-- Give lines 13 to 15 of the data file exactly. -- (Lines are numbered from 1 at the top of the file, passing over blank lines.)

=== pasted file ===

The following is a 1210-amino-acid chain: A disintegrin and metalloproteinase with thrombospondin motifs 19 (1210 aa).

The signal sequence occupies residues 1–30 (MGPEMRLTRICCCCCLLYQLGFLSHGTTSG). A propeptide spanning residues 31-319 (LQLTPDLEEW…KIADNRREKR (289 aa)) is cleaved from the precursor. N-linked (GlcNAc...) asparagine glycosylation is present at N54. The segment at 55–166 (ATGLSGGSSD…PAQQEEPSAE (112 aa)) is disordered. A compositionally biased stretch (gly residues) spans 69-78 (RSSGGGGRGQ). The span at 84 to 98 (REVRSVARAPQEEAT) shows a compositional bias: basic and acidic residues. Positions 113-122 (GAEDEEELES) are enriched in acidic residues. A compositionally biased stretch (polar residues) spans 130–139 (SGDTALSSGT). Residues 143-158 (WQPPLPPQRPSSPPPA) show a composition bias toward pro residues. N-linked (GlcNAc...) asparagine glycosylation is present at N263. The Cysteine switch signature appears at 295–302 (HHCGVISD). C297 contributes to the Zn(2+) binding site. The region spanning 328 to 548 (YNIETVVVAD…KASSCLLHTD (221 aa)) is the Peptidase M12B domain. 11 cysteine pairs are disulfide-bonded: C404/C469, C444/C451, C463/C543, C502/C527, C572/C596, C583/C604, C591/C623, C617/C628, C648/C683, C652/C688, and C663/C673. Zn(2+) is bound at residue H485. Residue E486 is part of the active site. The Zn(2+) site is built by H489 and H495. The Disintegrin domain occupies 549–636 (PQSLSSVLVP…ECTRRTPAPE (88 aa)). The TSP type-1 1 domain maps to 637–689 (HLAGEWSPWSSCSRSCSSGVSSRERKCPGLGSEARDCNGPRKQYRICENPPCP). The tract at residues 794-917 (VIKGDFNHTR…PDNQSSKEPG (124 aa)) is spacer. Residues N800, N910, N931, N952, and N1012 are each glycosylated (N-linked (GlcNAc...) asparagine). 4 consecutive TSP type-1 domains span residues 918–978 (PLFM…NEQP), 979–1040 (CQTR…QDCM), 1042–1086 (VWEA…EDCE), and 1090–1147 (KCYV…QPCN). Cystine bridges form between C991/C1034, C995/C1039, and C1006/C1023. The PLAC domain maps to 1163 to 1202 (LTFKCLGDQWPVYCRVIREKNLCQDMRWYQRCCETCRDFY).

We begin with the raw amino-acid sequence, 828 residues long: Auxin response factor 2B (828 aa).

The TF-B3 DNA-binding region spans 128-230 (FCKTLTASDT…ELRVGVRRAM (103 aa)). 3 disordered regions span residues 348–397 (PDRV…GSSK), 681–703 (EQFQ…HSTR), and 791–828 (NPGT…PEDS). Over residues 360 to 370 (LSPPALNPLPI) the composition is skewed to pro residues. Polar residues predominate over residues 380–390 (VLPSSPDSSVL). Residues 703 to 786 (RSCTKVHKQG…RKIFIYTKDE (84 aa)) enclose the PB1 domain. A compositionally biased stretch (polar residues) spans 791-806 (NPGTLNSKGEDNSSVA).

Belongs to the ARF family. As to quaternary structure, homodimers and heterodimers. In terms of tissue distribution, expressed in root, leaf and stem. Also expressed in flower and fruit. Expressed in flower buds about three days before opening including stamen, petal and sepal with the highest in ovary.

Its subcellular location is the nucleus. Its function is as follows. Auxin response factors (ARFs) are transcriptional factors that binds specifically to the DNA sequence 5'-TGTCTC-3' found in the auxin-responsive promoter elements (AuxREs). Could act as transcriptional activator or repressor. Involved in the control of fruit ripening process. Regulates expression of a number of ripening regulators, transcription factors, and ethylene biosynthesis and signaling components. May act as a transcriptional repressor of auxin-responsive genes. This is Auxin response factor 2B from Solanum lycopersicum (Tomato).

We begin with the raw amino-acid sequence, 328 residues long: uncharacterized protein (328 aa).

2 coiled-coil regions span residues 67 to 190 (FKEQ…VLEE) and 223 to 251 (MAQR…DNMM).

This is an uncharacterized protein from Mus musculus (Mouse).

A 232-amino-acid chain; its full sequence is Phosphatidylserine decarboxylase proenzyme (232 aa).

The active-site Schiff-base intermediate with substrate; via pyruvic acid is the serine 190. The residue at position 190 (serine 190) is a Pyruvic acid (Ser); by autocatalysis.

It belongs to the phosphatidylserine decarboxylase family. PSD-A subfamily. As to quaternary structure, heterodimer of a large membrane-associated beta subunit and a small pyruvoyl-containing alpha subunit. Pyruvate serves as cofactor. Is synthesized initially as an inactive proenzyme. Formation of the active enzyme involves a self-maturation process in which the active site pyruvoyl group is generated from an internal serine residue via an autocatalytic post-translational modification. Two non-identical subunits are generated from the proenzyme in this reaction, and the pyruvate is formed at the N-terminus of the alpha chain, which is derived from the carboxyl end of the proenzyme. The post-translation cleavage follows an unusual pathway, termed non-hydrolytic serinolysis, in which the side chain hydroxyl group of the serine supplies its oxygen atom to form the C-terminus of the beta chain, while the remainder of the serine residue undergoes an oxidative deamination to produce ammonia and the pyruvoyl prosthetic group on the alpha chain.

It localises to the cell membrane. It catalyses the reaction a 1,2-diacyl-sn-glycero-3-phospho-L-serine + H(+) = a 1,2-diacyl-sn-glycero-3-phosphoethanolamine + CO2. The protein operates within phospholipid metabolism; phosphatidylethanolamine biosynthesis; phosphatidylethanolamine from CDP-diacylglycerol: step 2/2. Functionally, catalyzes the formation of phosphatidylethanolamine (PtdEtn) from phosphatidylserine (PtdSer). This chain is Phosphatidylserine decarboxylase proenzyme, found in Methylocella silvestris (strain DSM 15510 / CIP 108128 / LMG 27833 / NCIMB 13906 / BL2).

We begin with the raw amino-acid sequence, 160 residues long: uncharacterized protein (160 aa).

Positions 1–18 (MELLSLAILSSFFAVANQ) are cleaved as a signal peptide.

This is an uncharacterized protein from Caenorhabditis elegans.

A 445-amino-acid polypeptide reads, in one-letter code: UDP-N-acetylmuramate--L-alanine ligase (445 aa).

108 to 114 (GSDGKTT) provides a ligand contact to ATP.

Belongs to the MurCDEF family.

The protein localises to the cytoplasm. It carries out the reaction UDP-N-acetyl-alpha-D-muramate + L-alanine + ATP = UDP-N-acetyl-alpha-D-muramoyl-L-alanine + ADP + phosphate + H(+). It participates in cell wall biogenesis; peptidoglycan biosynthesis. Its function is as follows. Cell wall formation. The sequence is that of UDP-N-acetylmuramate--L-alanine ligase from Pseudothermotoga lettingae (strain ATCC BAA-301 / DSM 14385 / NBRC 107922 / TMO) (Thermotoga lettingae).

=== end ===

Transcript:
It localises to the cell membrane. It catalyses the reaction a 1,2-diacyl-sn-glycero-3-phospho-L-serine + H(+) = a 1,2-diacyl-sn-glycero-3-phosphoethanolamine + CO2. The protein operates within phospholipid metabolism; phosphatidylethanolamine biosynthesis; phosphatidylethanolamine from CDP-diacylglycerol: step 2/2. Functionally, catalyzes the formation of phosphatidylethanolamine (PtdEtn) from phosphatidylserine (PtdSer). This chain is Phosphatidylserine decarboxylase proenzyme, found in Methylocella silvestris (strain DSM 15510 / CIP 108128 / LMG 27833 / NCIMB 13906 / BL2).

We begin with the raw amino-acid sequence, 160 residues long: uncharacterized protein (160 aa).

Positions 1–18 (MELLSLAILSSFFAVANQ) are cleaved as a signal peptide.